famous, greatly respected man. He had been knighted by several nations and given numerous medals.
Rather than surrender, in June 1865, Shelby and approximately 1,000 of his surviving troops rode
south into Mexico. They have been immortalized as "the undefeated". They planned to offer their
services to Emperor Maximilian as a 'foreign legion', but Maximilian declined. He did, however, grant
them land for an American colony in Mexico near Vera Cruz (which was revoked two years later
following the collapse of the empire). Shelby returned to Missouri in 1867, resumed farming and died
there. Magruder also fled to Mexico and entered the service of Emperor Maximilian I of Mexico as a
major general in the Imperial Mexican Army. After Maximilian's murder, Magruder returned to the
US and settled in Houston, Texas, where he died in 1871. Likewise, Price was a leader of the exile
colony in Carlota, Veracruz before returning to Missouri, impoverished and in poor health. He died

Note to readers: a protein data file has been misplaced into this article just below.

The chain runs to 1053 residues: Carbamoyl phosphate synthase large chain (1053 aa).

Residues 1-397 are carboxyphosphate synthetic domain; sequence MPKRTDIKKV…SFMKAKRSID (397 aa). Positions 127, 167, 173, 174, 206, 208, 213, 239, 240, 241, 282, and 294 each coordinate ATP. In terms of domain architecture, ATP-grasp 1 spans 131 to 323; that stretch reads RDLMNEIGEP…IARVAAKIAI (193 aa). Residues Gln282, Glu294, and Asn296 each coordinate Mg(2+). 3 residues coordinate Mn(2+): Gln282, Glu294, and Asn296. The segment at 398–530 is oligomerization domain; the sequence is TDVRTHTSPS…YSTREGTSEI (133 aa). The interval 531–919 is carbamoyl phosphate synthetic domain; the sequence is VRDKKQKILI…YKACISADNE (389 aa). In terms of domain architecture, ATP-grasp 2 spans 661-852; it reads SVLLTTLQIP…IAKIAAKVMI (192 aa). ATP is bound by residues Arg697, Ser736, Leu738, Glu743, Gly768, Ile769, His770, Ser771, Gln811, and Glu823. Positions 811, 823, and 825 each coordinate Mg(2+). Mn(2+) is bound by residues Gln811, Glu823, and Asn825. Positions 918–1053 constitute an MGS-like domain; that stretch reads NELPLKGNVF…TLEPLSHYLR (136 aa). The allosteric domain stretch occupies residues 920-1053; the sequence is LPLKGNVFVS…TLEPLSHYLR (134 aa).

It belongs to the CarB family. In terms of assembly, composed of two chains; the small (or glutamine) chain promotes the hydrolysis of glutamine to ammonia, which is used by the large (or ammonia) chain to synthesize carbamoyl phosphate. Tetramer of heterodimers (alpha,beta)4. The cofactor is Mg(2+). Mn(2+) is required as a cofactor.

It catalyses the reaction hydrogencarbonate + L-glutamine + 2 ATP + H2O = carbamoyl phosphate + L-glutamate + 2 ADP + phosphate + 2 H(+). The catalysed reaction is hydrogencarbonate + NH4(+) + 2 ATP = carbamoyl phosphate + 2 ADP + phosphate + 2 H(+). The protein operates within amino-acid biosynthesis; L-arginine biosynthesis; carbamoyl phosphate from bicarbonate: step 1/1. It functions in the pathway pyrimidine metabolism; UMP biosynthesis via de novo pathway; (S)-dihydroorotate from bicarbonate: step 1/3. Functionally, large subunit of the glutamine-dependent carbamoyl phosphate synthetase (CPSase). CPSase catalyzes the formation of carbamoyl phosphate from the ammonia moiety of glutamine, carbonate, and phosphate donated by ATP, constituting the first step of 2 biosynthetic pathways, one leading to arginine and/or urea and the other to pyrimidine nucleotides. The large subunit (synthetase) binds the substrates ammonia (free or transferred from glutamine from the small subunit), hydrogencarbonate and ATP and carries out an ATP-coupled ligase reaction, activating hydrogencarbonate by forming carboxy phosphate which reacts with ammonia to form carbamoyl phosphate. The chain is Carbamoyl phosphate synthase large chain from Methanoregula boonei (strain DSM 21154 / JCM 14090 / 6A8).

of cholera in St. Louis, Missouri.
Terrell fled to Mexico after the war but returned to Texas where he served in both the Texas Senate
and House of Representatives and was later a minister plenipotentiary to the Ottoman Empire. He
died in Texas in 1912. Smith fled to Mexico and then to Cuba to escape potential prosecution for
treason. He returned to take an oath of amnesty at Lynchburg, Virginia, on November 14, 1865.
Afterward, Smith was active in the telegraph business and education. At the time of his death in
Sewanee, he was the last surviving man who had been a full general in the war. Slaughter
commanded Confederate forces during the Civil War at Bonna San Jago, Texas, and after the war
lived in Mexico, where at the age of 87, he died in Mexico City. At the close of the Civil War,